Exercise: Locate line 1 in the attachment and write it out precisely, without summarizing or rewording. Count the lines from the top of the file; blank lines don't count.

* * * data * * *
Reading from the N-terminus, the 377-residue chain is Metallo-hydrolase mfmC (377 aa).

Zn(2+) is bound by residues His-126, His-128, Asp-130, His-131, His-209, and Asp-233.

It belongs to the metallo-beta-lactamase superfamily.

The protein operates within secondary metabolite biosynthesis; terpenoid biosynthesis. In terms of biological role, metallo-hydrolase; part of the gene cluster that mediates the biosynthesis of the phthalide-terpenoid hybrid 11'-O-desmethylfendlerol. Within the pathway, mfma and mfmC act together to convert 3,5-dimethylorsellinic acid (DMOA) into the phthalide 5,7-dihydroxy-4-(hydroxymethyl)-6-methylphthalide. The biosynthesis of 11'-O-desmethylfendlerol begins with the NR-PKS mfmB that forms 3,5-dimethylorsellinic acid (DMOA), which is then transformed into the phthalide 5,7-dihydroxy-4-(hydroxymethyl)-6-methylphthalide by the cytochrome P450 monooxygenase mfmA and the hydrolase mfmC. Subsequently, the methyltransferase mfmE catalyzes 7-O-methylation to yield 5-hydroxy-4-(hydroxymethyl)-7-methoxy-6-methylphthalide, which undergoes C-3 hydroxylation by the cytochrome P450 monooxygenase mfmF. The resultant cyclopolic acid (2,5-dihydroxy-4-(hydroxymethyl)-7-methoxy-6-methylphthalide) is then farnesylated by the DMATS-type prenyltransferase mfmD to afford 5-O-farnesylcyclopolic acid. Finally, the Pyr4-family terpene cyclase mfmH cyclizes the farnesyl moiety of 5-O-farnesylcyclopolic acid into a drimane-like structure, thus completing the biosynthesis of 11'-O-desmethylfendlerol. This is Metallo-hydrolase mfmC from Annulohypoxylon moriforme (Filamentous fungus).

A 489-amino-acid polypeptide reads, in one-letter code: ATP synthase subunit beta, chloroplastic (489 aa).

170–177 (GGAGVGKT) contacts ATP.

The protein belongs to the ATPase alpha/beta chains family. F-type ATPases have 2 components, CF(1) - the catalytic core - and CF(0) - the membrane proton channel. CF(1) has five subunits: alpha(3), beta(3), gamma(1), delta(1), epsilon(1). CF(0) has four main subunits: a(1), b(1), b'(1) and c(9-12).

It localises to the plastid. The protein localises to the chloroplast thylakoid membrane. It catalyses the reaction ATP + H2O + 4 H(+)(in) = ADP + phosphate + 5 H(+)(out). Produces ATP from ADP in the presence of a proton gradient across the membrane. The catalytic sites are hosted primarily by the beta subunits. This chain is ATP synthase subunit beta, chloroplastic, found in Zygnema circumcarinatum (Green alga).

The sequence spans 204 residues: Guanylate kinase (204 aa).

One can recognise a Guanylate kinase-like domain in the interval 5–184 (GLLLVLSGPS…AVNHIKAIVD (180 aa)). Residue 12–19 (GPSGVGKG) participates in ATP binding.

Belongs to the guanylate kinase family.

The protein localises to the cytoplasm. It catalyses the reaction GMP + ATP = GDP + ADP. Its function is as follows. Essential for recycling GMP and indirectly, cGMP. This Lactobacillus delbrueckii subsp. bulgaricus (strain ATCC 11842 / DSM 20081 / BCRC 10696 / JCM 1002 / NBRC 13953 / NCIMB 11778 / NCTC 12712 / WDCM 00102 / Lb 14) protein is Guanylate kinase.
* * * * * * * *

Reading from the N-terminus, the 377-residue chain is Metallo-hydrolase mfmC (377 aa).